Wednesday, August 22, 2007

The big cricket debate

Have been following the Indian Cricket League vs BCCI scrap story for a while now. Quite closely, what with the series of shows that we have done ever since the ‘Rebel League’ was launched. And it certainly is a most fascinating story, the way it has panned out so far.

But what’s interesting is where the story has reached now:

- Around 50 domestic cricketers have defected to the ICL
- A number of cricketers past and present from other countries have also joined the party
- Kapil Dev and a number of other former cricketers have joined the ICL in administrative capacities
- The BCCI has announced no ban on the defectors, but have announced that these cricketers will not be eligible for any BCCI benefits
- The BCCI has also, though not in as many words, said that defectors will face a life ban from the BCCI
- The ICL has decided to go ahead anyway

But what does all this add up to?

- Kapil (and others like More, Patil, Prasanna, Sandhu, Chauhan, et al) are clear winners in the story – they will be part of the ICL, make a lot of money, work full-time, and be looked upon as martyrs for having been sacked from the BCCI
- The domestic tournaments – Ranji Trophy, Duleep Trophy, etc – will suffer for the moment, with a number of leading cricketers missing from the set-up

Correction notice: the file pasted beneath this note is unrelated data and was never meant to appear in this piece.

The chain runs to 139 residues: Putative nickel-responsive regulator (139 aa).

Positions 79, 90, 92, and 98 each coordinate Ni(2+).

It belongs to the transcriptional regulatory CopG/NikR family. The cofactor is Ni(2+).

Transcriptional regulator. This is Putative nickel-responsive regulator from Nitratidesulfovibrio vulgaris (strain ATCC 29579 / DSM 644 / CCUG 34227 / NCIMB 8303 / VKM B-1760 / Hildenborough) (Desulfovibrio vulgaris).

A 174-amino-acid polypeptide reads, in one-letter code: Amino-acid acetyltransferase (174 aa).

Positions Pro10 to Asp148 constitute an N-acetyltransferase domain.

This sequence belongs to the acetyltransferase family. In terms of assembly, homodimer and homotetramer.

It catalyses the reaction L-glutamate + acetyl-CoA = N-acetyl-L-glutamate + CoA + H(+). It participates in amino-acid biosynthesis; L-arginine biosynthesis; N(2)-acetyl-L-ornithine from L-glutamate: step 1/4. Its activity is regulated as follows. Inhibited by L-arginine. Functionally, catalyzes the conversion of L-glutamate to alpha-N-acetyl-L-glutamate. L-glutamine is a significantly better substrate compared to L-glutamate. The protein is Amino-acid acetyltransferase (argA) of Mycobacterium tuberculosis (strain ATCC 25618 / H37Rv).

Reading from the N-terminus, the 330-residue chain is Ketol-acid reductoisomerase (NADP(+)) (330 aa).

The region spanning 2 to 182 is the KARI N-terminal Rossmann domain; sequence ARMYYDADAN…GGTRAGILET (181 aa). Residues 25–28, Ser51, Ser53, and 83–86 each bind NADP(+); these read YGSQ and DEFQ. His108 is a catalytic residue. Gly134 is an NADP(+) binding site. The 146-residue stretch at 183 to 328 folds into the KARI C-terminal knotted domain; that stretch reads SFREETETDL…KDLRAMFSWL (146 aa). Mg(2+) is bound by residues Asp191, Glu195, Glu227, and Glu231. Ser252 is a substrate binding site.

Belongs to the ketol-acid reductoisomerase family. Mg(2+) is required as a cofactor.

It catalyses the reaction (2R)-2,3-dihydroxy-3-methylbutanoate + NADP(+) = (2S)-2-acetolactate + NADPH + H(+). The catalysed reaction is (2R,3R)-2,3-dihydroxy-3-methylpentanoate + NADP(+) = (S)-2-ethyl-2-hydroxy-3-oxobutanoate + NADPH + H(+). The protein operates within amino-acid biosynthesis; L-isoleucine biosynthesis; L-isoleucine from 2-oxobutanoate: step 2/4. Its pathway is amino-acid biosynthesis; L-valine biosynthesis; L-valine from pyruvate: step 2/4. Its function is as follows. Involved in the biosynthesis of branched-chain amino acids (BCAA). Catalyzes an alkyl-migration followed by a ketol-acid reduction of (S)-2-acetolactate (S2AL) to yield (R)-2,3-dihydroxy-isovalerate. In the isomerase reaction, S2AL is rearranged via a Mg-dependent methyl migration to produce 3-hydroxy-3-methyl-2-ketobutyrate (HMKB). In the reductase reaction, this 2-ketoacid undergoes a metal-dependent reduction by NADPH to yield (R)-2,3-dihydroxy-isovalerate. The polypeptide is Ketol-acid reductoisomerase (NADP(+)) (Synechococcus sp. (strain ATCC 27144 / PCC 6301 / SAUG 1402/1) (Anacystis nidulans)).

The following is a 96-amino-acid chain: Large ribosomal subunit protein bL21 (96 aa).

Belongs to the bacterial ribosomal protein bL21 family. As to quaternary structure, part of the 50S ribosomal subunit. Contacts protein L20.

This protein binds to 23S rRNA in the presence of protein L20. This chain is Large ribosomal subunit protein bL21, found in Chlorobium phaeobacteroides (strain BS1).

- The cricketers who have joined the ICL will make a fair amount of money, which no one will grudge

But the biggest point is something else altogether…the ICL will not succeed. Obviously.

- For years now, we have bemoaned the lack of spectator interest in domestic cricket tournaments. Now, does the ICL realistically expect people like Dinesh Mongia, Nilesh Kulkarni, Deep Dasgupta, Ambati Rayudu and others to start attracting the crowds?
- Does the ICL realistically expect the Indian cricket-watching public to throng the grounds only because Brian Lara is there?
- Or does the ICL expect people like Inzamam-ul-Haq and Mohammad Yousuf to attract the crowds? Inzamam! In a Twenty20 format! Comic relief, maybe. And what about Yousuf?
- Or is the ICL banking on Nicky Boje and Lance Klusener? Klusener at his peak might have been a draw, but now? And Boje, a spinner who doesn’t even get picked in the South African team, where Graeme Smith is currently the number one spinner!

What will the ICL be selling itself with then? I haven’t found an answer to that. And pushing the answer further towards the negative end is the fact that the ICL is unlikely to get a single big stadium from the BCCI or a single umpire of any repute.

Kapil, yesterday, was at our studios, and I did a very ‘successful’ show with him, where he actually said that the BCCI is ‘ruthless’, is doing ‘dadagiri’ and that he would go on a ‘hunger strike’ if good performers in the ICL are ignored by the BCCI. I agree with everything he said. But where are these youngsters whose performances should be monitored by the BCCI? Rayudu? Jhunjhunwala? Who else? Nilesh Kulkarni?

I could go on and on here, and not move a muscle from the original understanding behind the creation of the ICL – a big statement made by Zee in anger after having lost the TV deal. But the story is interesting. Except that there’s not a single party that stands to gain (except in that they will make a few dents in the opposition).

Mihir Bose writes on the story here.

And Siddharth Monga writes a well-argued piece here.